An inside source has told the Transit Assistance Bureau that a date has been proposed for the long-awaited opening of the Kazungula Bridge – May 10.
And although it seems too close to be true, being less than three weeks away, transporters are generally excited by yesterday’s announcement by Transist.
The long-delayed structure, straddling the Zambezi due east of its confluence with the Chobe, was completed last September.
That’s when the finishing touches were added.
However, its primary functionality was already operationally sound much earlier in the year, and it was used to alleviate congestion on the infamously treacherous ferry crossing between Zambia and Botswana.
That came as lockdown regulations at the beginning of the breakdown caused havoc with overborder cargo carriage at that crucial crossing.
Interim flexibility, allowing a nearly finished bridge to be used while Covid-19 continued to cripple freight flows and cause congestion, was unfortunately just that – purely interim.
It was closed to traffic while public sector concerns were twiddling thumbs to cross the i’s and dot the t’s, and while Zambia’s perennial cash flow issues impeded its ability to pay its share of fees to the contractors. This meant that private sector concerns had to put up and shut up – and use pontoons with a beautiful bridge as a backdrop.
Never a dull moment in the Southern African Development Community (SADC).
Also lacking in the finished picture were accommodation facilities and operational structures required to run a One-Stop Border Post (OSBP) in a remote area.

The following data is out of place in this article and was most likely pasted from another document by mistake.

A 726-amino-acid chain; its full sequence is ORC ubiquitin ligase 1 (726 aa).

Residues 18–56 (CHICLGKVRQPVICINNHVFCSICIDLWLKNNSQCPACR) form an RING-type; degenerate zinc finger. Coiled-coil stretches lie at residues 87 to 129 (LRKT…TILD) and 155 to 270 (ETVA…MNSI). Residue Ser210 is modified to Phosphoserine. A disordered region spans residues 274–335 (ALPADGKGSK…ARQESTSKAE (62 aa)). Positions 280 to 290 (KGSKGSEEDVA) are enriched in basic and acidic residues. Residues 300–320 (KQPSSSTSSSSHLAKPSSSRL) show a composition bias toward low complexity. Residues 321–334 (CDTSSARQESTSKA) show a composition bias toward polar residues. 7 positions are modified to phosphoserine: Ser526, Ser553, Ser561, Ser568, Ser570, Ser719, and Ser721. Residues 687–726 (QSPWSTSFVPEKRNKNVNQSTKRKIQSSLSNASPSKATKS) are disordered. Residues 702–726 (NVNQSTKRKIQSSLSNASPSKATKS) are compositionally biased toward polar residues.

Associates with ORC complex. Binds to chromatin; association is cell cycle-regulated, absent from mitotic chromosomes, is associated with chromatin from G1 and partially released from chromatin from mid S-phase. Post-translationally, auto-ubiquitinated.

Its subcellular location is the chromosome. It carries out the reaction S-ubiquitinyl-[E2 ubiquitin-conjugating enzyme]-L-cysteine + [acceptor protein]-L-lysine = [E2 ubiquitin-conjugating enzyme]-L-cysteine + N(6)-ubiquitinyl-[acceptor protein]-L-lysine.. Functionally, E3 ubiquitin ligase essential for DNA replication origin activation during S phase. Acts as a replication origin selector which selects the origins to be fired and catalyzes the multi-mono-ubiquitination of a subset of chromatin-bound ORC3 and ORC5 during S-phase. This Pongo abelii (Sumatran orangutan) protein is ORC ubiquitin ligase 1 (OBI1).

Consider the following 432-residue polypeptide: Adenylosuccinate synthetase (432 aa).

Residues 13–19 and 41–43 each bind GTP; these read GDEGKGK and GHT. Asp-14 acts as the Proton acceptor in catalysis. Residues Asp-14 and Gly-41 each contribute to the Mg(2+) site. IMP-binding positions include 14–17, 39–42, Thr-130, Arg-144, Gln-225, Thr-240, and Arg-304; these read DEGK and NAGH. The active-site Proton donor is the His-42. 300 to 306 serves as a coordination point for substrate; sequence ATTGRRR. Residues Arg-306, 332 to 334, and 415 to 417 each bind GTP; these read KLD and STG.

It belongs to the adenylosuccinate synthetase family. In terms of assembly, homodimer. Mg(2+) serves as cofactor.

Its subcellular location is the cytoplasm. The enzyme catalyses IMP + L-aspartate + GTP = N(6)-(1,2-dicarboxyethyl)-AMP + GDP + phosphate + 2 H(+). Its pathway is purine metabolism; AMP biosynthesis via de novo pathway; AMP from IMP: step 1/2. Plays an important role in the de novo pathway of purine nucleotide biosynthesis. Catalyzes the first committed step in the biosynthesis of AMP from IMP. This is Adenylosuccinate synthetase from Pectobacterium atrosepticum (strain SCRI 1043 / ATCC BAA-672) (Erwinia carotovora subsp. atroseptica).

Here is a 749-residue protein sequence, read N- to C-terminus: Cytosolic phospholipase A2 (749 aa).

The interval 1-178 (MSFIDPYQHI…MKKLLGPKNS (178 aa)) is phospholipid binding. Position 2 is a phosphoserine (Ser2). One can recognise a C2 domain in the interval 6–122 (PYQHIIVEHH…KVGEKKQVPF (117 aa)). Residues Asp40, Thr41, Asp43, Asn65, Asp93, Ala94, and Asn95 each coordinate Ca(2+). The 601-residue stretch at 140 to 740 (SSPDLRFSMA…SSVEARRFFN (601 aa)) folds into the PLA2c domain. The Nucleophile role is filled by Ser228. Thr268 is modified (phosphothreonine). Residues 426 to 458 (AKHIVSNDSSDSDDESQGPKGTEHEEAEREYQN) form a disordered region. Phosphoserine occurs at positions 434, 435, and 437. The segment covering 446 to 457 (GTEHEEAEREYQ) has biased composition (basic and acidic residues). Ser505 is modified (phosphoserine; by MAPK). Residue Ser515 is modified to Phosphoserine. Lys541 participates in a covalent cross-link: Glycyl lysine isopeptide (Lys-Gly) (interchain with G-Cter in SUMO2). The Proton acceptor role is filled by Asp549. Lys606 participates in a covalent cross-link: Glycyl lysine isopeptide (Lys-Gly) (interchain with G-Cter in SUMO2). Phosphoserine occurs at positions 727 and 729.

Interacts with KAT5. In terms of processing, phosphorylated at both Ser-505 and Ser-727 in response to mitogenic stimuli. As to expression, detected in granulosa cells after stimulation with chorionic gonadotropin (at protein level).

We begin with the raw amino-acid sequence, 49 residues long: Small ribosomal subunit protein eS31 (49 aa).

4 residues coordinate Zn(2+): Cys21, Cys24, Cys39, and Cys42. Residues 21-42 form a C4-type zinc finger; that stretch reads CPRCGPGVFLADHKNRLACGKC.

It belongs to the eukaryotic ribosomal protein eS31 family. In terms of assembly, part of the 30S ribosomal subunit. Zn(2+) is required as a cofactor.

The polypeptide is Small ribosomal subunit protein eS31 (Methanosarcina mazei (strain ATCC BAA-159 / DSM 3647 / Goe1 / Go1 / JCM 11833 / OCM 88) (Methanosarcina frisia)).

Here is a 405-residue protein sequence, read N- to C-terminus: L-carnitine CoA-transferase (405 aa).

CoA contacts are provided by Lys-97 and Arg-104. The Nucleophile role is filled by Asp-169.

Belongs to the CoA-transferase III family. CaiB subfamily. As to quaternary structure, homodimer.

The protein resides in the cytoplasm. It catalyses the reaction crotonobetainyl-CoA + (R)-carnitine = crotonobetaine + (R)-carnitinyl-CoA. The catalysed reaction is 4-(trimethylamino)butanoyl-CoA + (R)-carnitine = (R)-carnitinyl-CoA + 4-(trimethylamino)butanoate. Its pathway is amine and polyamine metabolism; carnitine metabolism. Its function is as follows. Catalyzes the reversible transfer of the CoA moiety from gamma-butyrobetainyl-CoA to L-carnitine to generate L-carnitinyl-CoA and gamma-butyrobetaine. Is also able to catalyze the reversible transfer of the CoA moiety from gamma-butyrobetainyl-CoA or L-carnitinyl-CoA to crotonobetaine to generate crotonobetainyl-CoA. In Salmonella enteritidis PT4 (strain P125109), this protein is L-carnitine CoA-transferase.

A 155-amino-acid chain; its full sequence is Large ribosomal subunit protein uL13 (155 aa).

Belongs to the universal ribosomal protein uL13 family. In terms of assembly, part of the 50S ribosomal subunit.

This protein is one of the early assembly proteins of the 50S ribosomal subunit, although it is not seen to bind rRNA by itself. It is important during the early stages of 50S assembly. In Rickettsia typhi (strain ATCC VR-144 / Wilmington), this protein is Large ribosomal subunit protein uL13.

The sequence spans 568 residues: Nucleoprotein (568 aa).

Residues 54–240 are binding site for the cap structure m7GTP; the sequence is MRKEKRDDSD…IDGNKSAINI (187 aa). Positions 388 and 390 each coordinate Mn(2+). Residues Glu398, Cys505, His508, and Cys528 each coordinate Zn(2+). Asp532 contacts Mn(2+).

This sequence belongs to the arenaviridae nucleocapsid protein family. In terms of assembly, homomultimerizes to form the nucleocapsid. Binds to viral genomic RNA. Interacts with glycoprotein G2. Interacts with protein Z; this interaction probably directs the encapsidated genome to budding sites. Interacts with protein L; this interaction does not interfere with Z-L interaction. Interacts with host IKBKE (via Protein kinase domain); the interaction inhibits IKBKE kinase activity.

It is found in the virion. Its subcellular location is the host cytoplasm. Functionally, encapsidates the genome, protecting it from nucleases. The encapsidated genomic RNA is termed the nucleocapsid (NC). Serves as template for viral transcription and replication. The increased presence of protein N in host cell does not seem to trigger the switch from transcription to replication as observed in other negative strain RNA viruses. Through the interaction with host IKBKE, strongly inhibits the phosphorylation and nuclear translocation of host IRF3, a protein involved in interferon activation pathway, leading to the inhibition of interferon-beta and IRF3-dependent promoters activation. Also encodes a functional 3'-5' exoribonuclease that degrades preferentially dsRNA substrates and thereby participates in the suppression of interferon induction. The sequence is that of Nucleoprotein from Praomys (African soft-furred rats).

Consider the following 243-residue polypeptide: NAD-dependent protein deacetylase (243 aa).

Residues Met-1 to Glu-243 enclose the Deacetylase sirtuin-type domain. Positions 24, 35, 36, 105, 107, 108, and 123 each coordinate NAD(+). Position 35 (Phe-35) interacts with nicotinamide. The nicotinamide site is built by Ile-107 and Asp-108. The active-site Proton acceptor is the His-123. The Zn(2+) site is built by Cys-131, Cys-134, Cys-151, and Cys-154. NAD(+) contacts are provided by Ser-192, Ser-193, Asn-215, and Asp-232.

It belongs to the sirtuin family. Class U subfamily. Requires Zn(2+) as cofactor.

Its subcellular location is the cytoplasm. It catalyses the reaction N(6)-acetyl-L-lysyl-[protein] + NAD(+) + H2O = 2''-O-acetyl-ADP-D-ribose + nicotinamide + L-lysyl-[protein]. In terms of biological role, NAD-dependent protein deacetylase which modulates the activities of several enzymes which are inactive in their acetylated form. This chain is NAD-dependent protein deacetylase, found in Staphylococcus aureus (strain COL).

Industry talk was that such facilities, and Zambia’s cash-strapped coffers, stood in the way of the bridge’s opening.
It was all conjecture though.
On several occasions Freight News approached South Africa’s Cross-Border Road Transport Agency (CBRTA) to see what the official line was, as per its mandate to assist local cross-border hauliers with inquiries related to regional road freight issues.
The CBRTA, however, said it did not want to ‘meddle’ in the sovereign affairs of SADC member countries.
It seemed to suggest that the bridge had become a moot point because Zambia was simply not in a position to pay what it owed, or build what it needed – i.e. houses for border staff.
However, in the absence of official information from the relevant stakeholder organisations, Freight News has been talking to NGOs such as the Federation of East and Southern African Road Transport Associations (Fesarta).
It’s chief executive, Mike Fitzmaurice, has been especially helpful in assisting long-distance carriers where the likes of the CBRTA has shrugged shoulders, saying there’s nothing they can do.
This morning he confirmed that May 10 had been proposed as an opening date for the bridge.
“We have it on good authority that it’s when they intend to start using the bridge, but it’s subject to confirmation. What we also don’t know is what the tolling fees will be to use the bridge.”
As regards ongoing supportive infrastructure challenges, especially in Zambia, it was not clear what the plan was, Fitzmaurice said.
It’s assumed that in the absence of accommodation, border officials will be bused in from Livingstone more than 60 kilometres away.